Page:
– Teach children to look within themselves, to be more aware and responsible, instead of letting them look constantly out looking for culprits
– Teach children to take a break when necessary, rather than push them to pursue “success”
Undoubtedly, it is a major change in the education of children, both at homes as at school.
3 exercises to develop a mindfulness attitude in children
To develop a mindfulness attitude in children is important that adults are patient and persistent. When it comes to small children, 4 or 5 years old, are enough as little as 5 minutes a day of “meditation.” When they are older you can devote 15 minutes a day to this activity.
It is always recommended to practice at the same time, at least three days a week and in a quiet place where’s not the risk of being interrupted. The idea is to propose activities in a fun and interesting perspective. It is also important to ask the child to say what were his/her feelings at the end. Obviously, it is essential not to judge him/her because all the results are good. In fact, it is normal that some day he/she will be more distracted than others, you should not criticize or reprimand him/her for this.
1. The “Astronauts” technique
The goal of this technique is that children learn to focus on the present moment with all their senses. To do that you tell him/her that you will play the astronauts visiting other planets. He/she will be the terrestrial and you the extraterrestrial.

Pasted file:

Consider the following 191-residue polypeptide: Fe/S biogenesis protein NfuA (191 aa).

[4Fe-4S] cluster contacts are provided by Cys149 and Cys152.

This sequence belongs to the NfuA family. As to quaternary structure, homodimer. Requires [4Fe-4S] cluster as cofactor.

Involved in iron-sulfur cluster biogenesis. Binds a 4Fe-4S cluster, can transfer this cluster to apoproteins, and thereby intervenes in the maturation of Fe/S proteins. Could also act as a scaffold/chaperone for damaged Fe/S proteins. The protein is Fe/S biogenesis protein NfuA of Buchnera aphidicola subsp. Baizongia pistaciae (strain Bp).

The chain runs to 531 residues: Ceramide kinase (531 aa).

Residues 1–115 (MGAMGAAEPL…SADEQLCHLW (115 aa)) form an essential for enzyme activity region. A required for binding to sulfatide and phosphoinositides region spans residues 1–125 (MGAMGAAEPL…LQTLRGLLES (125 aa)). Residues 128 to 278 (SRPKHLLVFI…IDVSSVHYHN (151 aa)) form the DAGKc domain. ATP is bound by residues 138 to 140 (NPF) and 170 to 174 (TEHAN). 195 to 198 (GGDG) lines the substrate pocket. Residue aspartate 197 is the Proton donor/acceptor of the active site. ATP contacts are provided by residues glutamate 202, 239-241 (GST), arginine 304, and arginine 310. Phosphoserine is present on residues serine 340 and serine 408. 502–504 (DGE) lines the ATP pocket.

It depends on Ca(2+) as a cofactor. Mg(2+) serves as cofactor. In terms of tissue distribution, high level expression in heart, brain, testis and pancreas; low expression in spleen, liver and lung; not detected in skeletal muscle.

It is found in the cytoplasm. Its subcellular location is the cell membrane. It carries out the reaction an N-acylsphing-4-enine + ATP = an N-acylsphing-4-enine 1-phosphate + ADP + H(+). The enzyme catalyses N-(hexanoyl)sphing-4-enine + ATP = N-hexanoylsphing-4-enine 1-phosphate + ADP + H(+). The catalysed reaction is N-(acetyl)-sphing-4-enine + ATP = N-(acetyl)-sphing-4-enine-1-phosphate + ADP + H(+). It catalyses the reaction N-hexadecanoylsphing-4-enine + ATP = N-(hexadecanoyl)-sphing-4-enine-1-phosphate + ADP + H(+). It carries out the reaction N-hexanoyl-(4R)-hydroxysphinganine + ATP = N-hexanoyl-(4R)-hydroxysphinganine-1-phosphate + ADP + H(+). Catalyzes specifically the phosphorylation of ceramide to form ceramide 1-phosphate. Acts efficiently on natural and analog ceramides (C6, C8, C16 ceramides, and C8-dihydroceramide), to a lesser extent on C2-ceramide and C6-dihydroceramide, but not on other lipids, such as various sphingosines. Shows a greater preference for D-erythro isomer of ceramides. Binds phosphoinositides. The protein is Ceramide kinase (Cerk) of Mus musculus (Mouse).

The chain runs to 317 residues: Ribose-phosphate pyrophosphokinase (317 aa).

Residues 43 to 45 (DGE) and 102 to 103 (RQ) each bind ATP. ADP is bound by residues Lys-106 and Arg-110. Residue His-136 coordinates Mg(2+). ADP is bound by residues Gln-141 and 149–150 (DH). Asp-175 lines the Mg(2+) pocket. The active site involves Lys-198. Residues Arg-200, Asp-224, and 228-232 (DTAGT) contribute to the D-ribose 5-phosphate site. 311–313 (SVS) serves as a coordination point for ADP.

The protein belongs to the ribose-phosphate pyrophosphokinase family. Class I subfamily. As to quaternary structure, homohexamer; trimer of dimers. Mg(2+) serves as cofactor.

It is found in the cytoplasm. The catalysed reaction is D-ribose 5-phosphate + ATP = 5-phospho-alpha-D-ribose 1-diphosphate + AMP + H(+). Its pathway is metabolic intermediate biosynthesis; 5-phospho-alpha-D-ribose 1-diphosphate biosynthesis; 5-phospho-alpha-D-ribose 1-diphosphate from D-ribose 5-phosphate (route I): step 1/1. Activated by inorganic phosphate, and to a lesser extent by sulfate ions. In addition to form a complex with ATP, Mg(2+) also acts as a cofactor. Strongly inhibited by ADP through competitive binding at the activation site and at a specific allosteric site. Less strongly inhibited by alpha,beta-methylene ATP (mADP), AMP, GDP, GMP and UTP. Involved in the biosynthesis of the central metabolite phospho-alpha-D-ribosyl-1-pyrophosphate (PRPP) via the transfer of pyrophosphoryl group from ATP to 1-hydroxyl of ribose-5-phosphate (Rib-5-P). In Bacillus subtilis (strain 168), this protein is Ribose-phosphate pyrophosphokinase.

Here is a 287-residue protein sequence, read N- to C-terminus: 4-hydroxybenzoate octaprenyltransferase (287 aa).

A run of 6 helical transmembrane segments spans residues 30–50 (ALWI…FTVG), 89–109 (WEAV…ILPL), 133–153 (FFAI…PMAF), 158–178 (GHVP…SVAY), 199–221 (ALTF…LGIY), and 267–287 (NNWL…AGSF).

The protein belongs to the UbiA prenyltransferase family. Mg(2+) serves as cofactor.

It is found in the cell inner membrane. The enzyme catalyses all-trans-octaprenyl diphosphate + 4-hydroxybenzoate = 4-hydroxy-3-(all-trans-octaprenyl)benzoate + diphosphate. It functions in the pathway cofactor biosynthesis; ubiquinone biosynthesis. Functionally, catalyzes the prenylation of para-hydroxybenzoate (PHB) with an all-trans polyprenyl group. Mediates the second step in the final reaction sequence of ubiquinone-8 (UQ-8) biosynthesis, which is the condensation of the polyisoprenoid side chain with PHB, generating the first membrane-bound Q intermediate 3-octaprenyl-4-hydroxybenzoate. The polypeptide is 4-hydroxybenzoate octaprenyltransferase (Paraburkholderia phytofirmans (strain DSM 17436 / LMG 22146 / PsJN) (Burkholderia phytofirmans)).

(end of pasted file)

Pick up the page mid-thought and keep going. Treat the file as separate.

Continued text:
So, give him/her a fruit and tell him/her to experiment it with all his/her senses, as if he/she had never seen it. It is important that he/she does not escape the details, because his/her intergalactic mission is to describe the result to an alien who doesn’t know what it is and wants to replicate it on his planet.
2. The “Weather forcast” technique
In this case, the goal is to increase the emotional awareness of the child, increasing the introspection. Just sit there and close your eyes, to find out how you are feeling in that moment. At first you can help by asking: “What’s the weather inside there?” If he/she feels relaxed and calm can say that the sun is shining, if he/she is concerned can say that there are clouds and is very tense, that a storm is coming.
The idea is that he/she looks at the “weather” within him/her, from a detached position. Take the opportunity to explain that moods change like the weather, and it makes no sense to grasp them. He/she must learn to observe them, understand and let them pass. You’ll see that, to the extent that you keep doing it, the child will go adding more details to his interior “weather”, which means he/she is expanding his/her emotional awareness.
3. The “frog” technique
The goal of this technique is that the child learn to breathe deeply and move the first steps in mindfulness meditation. You can start saying that you will imitate the frog, an animal that can make big jumps, but also remain motionless, watching what happens around without reacting in any way.
Ask him/her to breathe like the frog, slowly inhaling the air through the nose, while swollen the belly and dropping it very gently through the mouth, while deflates the belly. Thus seated, the frog will not be carried away by the thousands of thoughts that cross her mind, but focuses on her belly movement while breathing. This way you teach him/her self-control and, consequently, help him/her to breathe properly.
Durlak, J. A. et. Al. (2011) The impact of enhancing students’ social and emotional learning: a meta-analysis of school-based universal interventions. Child Dev; 82(1): 405-432.
Hölzel, B. K. et. Al. (2011) Mindfulness practice leads to increases in regional brain gray matter density. Psychiatry Research: Neuroimaging, 191(1): 36–43.
Lazar, S. W. et. Al. (2005) Meditation experience is associated with increased cortical thickness. Neuroreport; 16(17): 1893–1897.